IDEAS home Printed from https://ideas.repec.org/
MyIDEAS: Login to save this paper or follow this series

Collaborating

  • Johannes Horner

    (Yale University)

  • Alessandro Bonatti

    (Yale University)

Registered author(s):

    We find that sequential division of labor and deadlines help alleviate the free rider problem. Conversely,indivisibility of tasks, the number of partners, and asymmetries between agents are shown to increase the expected time to completion. The model may be applied to academic co-authorship, as well as to research and development joint ventures.

    If you experience problems downloading a file, check if you have the proper application to view it first. In case of further problems read the IDEAS help page. Note that these files are not on the IDEAS site. Please be patient as the files may be large.

    File URL: https://www.economicdynamics.org/meetpapers/2009/paper_1019.pdf
    Download Restriction: no

    Paper provided by Society for Economic Dynamics in its series 2009 Meeting Papers with number 1019.

    as
    in new window

    Length:
    Date of creation: 2009
    Date of revision:
    Handle: RePEc:red:sed009:1019
    Contact details of provider: Postal: Society for Economic Dynamics Christian Zimmermann Economic Research Federal Reserve Bank of St. Louis PO Box 442 St. Louis MO 63166-0442 USA
    Fax: 1-314-444-8731
    Web page: http://www.EconomicDynamics.org/society.htmEmail:


    More information through EDIRC

    References listed on IDEAS
    Please report citation or reference errors to , or , if you are the registered author of the cited work, log in to your RePEc Author Service profile, click on "citations" and make appropriate adjustments.:

    as in new window
    1. Armen A. Alchian & Harold Demsetz, 1971. "Production, Information Costs and Economic Organizations," UCLA Economics Working Papers 10A, UCLA Department of Economics.
    2. Dirk Bergemann & Ulrich Hege, 2001. "The Financing of Innovation: Learning and Stopping," Cowles Foundation Discussion Papers 1292, Cowles Foundation for Research in Economics, Yale University.
    3. Dinah Rosenberg & Eilon Solan & Nicolas Vieille, 2004. "Social Learning in One-Arm Bandit Problems," Discussion Papers 1396, Northwestern University, Center for Mathematical Studies in Economics and Management Science.
    4. Steven Tadelis & Jonathan Levin, 2004. "Profit Sharing and the Role of Professional Partnerships," 2004 Meeting Papers 156, Society for Economic Dynamics.
    5. Bergin, James & MacLeod, W Bentley, 1993. "Continuous Time Repeated Games," International Economic Review, Department of Economics, University of Pennsylvania and Osaka University Institute of Social and Economic Research Association, vol. 34(1), pages 21-37, February.
    6. Olivier Compte & Philippe Jehiel, 2004. "Gradualism in Bargaining and Contribution Games," Review of Economic Studies, Wiley Blackwell, vol. 71(4), pages 975-1000, October.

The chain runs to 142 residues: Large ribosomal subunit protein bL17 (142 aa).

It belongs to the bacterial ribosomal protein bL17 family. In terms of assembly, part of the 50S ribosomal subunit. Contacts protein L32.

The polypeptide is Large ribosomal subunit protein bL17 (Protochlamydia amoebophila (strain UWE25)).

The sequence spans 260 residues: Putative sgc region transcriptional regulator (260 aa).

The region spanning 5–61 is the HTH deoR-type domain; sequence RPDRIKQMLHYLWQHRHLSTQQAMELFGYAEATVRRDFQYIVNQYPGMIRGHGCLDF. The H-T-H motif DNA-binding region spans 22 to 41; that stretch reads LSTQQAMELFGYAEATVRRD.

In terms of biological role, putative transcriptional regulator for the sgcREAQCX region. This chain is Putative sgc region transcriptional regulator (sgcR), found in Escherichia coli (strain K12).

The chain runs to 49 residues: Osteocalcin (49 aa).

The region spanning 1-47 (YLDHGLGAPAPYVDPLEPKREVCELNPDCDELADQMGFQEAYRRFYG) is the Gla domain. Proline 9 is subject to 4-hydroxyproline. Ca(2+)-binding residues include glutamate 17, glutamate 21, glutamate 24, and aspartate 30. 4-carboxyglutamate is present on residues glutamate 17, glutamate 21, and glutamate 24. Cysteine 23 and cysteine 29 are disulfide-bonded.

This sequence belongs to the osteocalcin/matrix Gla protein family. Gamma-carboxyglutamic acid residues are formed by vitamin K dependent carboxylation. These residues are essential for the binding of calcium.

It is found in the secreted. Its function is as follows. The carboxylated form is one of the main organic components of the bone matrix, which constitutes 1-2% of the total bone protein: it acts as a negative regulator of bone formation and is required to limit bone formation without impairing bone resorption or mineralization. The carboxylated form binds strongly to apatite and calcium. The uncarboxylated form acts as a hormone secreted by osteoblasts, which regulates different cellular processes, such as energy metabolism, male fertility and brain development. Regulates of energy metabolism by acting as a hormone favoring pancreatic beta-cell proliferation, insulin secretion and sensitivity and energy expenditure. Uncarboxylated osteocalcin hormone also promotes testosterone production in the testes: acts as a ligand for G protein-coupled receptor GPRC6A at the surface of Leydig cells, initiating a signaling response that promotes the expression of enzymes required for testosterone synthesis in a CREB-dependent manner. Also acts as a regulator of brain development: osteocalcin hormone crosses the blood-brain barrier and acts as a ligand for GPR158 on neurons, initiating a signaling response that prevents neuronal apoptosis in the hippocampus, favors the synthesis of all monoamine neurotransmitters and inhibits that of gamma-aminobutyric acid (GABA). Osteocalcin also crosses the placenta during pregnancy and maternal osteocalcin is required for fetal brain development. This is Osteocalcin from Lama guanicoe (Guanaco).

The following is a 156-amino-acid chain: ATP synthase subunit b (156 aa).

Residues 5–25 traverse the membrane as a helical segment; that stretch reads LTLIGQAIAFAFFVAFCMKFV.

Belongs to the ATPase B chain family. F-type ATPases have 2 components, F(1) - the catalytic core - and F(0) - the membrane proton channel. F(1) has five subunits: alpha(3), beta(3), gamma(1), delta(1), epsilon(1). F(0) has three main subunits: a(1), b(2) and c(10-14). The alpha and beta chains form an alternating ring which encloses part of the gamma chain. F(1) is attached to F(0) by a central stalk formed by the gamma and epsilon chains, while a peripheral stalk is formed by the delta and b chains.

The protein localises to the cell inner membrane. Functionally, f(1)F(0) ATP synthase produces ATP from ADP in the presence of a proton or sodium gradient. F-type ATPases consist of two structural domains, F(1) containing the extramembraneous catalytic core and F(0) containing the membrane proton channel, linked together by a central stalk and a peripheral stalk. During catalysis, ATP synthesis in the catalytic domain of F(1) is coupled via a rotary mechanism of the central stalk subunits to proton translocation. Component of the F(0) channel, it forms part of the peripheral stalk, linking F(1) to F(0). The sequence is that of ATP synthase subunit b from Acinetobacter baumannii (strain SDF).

7. Kamihigashi, Takashi, 2001. "Necessity of Transversality Conditions for Infinite Horizon Problems," Econometrica, Econometric Society, vol. 69(4), pages 995-1012, July.
    8. Admati, Anat R & Perry, Motty, 1991. "Joint Projects without Commitment," Review of Economic Studies, Wiley Blackwell, vol. 58(2), pages 259-76, April.
    Full references (including those not matched with items on IDEAS)

    This item is not listed on Wikipedia, on a reading list or among the top items on IDEAS.

    When requesting a correction, please mention this item's handle: RePEc:red:sed009:1019. See general information about how to correct material in RePEc.

    For technical questions regarding this item, or to correct its authors, title, abstract, bibliographic or download information, contact: (Christian Zimmermann)

    If you have authored this item and are not yet registered with RePEc, we encourage you to do it here. This allows to link your profile to this item. It also allows you to accept potential citations to this item that we are uncertain about.

    If references are entirely missing, you can add them using this form.

    If the full references list an item that is present in RePEc, but the system did not link to it, you can help with this form.

    If you know of missing items citing this one, you can help us creating those links by adding the relevant references in the same way as above, for each refering item. If you are a registered author of this item, you may also want to check the "citations" tab in your profile, as there may be some citations waiting for confirmation.

    Please note that corrections may take a couple of weeks to filter through the various RePEc services.

    This information is provided to you by IDEAS at the Research Division of the Federal Reserve Bank of St. Louis using RePEc data.